Designed during the era of pinfire cartridges this was an early attempt at creating higher capacity handguns. Developed in the 1850s in Paris, France, the Jarre is fed via a 10-round horizontal magazine of sorts which is pre-loaded with pinfire cartridges. The magazine automatically advances between chambers horizontally when the pistol is cocked.
While the short-lived design gave an increase in capacity over conventional six-shooter revolvers of the era, it definitely had its flaws. The gun had poor balance as the horizontal magazine made its way through the gun's breech. And, the gun could not be easily carried like the standard revolver of the era.
One would have to remove the magazine and carry it separately in order to holster the pistol conventionally, negating the ability to use the gun as quickly as a revolver. In an attempt to resolve this problem shorter starter magazines could be employed in various sizes providing from three to six initial loaded rounds before having to reload with the wider ten round magazine. But still, due to the lop-sided nature of the gun it remained difficult to carry.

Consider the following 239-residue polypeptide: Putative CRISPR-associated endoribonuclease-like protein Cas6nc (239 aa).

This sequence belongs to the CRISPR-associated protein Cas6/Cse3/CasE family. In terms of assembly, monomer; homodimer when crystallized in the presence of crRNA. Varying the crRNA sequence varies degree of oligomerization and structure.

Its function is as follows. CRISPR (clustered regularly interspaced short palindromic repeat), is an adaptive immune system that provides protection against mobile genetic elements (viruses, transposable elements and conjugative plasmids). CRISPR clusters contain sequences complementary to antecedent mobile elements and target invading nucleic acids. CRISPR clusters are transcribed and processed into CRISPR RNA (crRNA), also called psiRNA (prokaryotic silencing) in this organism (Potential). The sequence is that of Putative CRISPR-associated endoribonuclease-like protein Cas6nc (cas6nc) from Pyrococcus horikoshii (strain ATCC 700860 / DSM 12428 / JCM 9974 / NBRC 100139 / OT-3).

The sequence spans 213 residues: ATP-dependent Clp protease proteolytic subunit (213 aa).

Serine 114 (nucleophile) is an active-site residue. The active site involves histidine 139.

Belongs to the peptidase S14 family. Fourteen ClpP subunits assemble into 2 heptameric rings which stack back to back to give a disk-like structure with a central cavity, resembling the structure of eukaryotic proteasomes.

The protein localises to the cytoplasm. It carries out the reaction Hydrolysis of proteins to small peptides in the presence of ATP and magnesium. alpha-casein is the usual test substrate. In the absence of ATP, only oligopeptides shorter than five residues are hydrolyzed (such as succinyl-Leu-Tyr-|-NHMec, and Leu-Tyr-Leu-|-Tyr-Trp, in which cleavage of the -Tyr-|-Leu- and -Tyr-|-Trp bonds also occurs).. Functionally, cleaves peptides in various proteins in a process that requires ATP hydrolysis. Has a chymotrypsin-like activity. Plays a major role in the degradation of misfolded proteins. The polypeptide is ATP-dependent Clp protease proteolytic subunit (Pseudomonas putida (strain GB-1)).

Given its flaws though, is was probably the best attempt in exceeding the capacity of the current era's pinfire revolvers. The particularly awkward design of the pinfire cartridge made it difficult to deploy in a repeating pistol.
As such, this gun design was as short lived as the cartridge. The introduction of primer loaded center-fire cartridges made way for much more efficient repeating pistol designs.
Several manufacturers produced the harmonica gun over the 1800s. The most notable was Jonathan Browning, father of the world-famous John Browning.